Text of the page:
I have walked in the desert – physically in Qatar, and spiritually. The chief loneliness of both deserts has been to see so large, unending a landscape, without meaningful markers, without boundaries: literally as large as life, for there appears no other.
To sit down (actually or metaphorically) and despair, is to be show something unexpected, and real. The endlessness is made up of grains of reality: tiny particles, each piled on another to create an entire landscape. There is no real ‘nothingness’ – and that understanding begins to change the perception of loss and emptiness.
It is a slow emergence of the sense of interest that sharpens all senses: here is the returning colour, here is the shape of something outlined by light, here is a tiny sign of life…
The different faces of Jesus – how many faces shall we feel driven to discover during this Lent? Shall we hold tightly to the comfortable, familiar, laughing Jesus – the one who celebrated at Canaa’s wedding feast, who slept peacefully in the company of his friends sailing across the Galilean sea, who was called a glutton by those scandalised that he would choose to eat and drink with ‘sinners’…. or seek and explore another face of Jesus, companion of the lost and those society had cast aside. He was no desert ascetic like his cousin John the Baptizer, his choice was not locusts and animal skins, but the good food and company of others.
Yet we may never doubt that he was tempted: those temptations to trade his ministry for the easy popularity of a public speaker; or to heed Peter’s demands that he should pass up the cup of his coming sacrifice: the ultimate temptation even to doubt God, as he hung in torment on the cross.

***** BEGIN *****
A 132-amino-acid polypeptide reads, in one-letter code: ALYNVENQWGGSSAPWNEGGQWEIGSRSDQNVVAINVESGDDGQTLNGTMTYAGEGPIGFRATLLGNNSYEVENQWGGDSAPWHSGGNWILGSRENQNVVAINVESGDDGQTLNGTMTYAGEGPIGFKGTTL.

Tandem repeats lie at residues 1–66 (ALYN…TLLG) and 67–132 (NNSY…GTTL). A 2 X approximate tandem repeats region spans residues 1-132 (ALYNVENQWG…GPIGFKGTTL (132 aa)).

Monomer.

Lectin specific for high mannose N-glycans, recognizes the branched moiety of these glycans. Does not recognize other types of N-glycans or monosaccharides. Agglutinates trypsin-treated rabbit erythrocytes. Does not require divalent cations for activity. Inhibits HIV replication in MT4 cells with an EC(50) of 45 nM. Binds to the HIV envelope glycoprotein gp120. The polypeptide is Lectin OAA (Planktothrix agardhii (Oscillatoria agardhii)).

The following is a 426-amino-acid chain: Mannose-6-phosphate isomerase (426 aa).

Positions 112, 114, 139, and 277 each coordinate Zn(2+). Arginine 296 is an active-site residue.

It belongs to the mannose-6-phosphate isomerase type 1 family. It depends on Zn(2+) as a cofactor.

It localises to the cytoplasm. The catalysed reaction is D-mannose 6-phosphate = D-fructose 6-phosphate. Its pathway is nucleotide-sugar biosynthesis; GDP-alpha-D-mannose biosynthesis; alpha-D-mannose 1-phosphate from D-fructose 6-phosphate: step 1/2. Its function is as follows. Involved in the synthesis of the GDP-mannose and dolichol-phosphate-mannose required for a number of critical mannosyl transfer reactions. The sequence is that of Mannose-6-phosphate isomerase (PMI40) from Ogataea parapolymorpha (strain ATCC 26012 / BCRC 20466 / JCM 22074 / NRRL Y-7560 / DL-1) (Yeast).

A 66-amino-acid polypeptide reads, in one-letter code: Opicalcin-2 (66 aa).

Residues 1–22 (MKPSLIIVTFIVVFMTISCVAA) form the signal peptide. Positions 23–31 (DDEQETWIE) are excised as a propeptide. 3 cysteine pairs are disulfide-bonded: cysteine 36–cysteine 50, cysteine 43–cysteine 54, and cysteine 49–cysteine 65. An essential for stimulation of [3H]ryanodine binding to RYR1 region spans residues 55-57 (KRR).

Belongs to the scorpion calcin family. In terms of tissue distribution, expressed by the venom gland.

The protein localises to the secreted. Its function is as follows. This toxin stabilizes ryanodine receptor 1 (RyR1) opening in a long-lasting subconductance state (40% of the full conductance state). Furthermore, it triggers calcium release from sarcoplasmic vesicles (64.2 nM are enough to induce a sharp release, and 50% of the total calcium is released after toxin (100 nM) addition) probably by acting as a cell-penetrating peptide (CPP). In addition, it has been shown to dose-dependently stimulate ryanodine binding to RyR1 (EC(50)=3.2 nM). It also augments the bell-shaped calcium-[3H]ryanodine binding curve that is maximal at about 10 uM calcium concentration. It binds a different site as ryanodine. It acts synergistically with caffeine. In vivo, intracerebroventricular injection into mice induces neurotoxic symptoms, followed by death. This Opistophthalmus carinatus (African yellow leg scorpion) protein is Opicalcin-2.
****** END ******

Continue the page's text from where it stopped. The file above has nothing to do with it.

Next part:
Tempted – but not sinning.
As we struggle – as we must – with doubts, and find more darkness than light, we can remember that Jesus kept faith – even in the lonely chaos of his temptation – holding the image of God, the understanding of presence, even in the long slow agony of death: crying out to the One who could never desert him.
In the dead of the night I lay awake, remembering his words as he hung on the cross, his body now resting in the tomb. I had been hovering at the back of the crowd, as I had during his interrogation earlier. Actually, I had followed him and his friends all over the countryside, listening to him. I don’t know why, but I can remember every word he spoke.
I cannot move as the dark clings tightly around me. Eyes open. I see nothing. I hear nothing. Except the pounding of my heart.
Warmth stirs through my cold body. Memories are stirred. His voice echoes throughout me.
“And those who hear will live.” My heartbeat breaks rhythm.
“Now he is God not of the dead but of the living, for to him all of them are alive.” I gasp for breath.
I see a flash of light; the wings of doves beating brightly against a clear blue sky the day he freed them from their cages. And I remember the words “a light for revelation to the Gentiles.”
My body trembles with anticipation for the morning. I am as yet too scared to resist the darkness around me. But I know. I know the smile that now breaks upon my lips is the herald of the joy to follow when the light of dawn pierces the dark of night. Freedom and life for all; living without barriers, without prejudice. I can hear the distant sound of loud- clanging cymbals, the whispering joy of strings and pipe.
The confusion and violence of the past days begins to yield to the call to respond. Not yet, but soon.